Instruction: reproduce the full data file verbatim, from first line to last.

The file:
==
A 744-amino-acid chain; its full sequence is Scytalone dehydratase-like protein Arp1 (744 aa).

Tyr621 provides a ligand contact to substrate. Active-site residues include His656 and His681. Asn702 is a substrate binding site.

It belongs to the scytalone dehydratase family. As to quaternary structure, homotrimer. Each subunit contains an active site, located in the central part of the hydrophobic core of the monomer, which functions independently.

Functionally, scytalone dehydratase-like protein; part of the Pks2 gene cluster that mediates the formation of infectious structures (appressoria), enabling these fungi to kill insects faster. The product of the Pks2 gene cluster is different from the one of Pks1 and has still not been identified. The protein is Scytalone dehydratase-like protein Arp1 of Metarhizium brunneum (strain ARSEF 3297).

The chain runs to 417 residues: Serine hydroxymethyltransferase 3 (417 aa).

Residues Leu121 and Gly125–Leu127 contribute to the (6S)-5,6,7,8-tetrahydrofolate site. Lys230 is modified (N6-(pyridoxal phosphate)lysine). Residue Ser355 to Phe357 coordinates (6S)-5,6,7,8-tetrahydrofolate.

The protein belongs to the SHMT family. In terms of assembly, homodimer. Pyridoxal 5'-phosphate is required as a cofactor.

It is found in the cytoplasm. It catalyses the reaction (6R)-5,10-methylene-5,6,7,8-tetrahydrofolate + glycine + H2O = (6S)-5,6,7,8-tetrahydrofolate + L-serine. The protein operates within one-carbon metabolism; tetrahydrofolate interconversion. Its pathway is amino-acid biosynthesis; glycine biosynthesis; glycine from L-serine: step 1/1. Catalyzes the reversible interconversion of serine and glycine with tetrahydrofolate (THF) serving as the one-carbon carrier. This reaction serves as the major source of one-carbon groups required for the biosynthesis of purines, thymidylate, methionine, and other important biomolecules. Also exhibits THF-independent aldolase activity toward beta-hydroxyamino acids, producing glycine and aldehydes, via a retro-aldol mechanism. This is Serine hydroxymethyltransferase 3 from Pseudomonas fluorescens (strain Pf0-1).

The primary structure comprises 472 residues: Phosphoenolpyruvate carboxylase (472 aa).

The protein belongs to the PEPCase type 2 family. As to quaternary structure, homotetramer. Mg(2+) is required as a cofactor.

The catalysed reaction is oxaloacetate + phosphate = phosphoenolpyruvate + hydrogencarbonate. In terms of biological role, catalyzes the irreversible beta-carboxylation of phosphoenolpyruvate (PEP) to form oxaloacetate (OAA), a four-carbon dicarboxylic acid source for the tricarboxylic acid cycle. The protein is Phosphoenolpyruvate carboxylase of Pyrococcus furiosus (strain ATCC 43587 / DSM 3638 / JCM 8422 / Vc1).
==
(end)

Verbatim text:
A 744-amino-acid chain; its full sequence is Scytalone dehydratase-like protein Arp1 (744 aa).

Tyr621 provides a ligand contact to substrate. Active-site residues include His656 and His681. Asn702 is a substrate binding site.

It belongs to the scytalone dehydratase family. As to quaternary structure, homotrimer. Each subunit contains an active site, located in the central part of the hydrophobic core of the monomer, which functions independently.

Functionally, scytalone dehydratase-like protein; part of the Pks2 gene cluster that mediates the formation of infectious structures (appressoria), enabling these fungi to kill insects faster. The product of the Pks2 gene cluster is different from the one of Pks1 and has still not been identified. The protein is Scytalone dehydratase-like protein Arp1 of Metarhizium brunneum (strain ARSEF 3297).

The chain runs to 417 residues: Serine hydroxymethyltransferase 3 (417 aa).

Residues Leu121 and Gly125–Leu127 contribute to the (6S)-5,6,7,8-tetrahydrofolate site. Lys230 is modified (N6-(pyridoxal phosphate)lysine). Residue Ser355 to Phe357 coordinates (6S)-5,6,7,8-tetrahydrofolate.

The protein belongs to the SHMT family. In terms of assembly, homodimer. Pyridoxal 5'-phosphate is required as a cofactor.

It is found in the cytoplasm. It catalyses the reaction (6R)-5,10-methylene-5,6,7,8-tetrahydrofolate + glycine + H2O = (6S)-5,6,7,8-tetrahydrofolate + L-serine. The protein operates within one-carbon metabolism; tetrahydrofolate interconversion. Its pathway is amino-acid biosynthesis; glycine biosynthesis; glycine from L-serine: step 1/1. Catalyzes the reversible interconversion of serine and glycine with tetrahydrofolate (THF) serving as the one-carbon carrier. This reaction serves as the major source of one-carbon groups required for the biosynthesis of purines, thymidylate, methionine, and other important biomolecules. Also exhibits THF-independent aldolase activity toward beta-hydroxyamino acids, producing glycine and aldehydes, via a retro-aldol mechanism. This is Serine hydroxymethyltransferase 3 from Pseudomonas fluorescens (strain Pf0-1).

The primary structure comprises 472 residues: Phosphoenolpyruvate carboxylase (472 aa).

The protein belongs to the PEPCase type 2 family. As to quaternary structure, homotetramer. Mg(2+) is required as a cofactor.

The catalysed reaction is oxaloacetate + phosphate = phosphoenolpyruvate + hydrogencarbonate. In terms of biological role, catalyzes the irreversible beta-carboxylation of phosphoenolpyruvate (PEP) to form oxaloacetate (OAA), a four-carbon dicarboxylic acid source for the tricarboxylic acid cycle. The protein is Phosphoenolpyruvate carboxylase of Pyrococcus furiosus (strain ATCC 43587 / DSM 3638 / JCM 8422 / Vc1).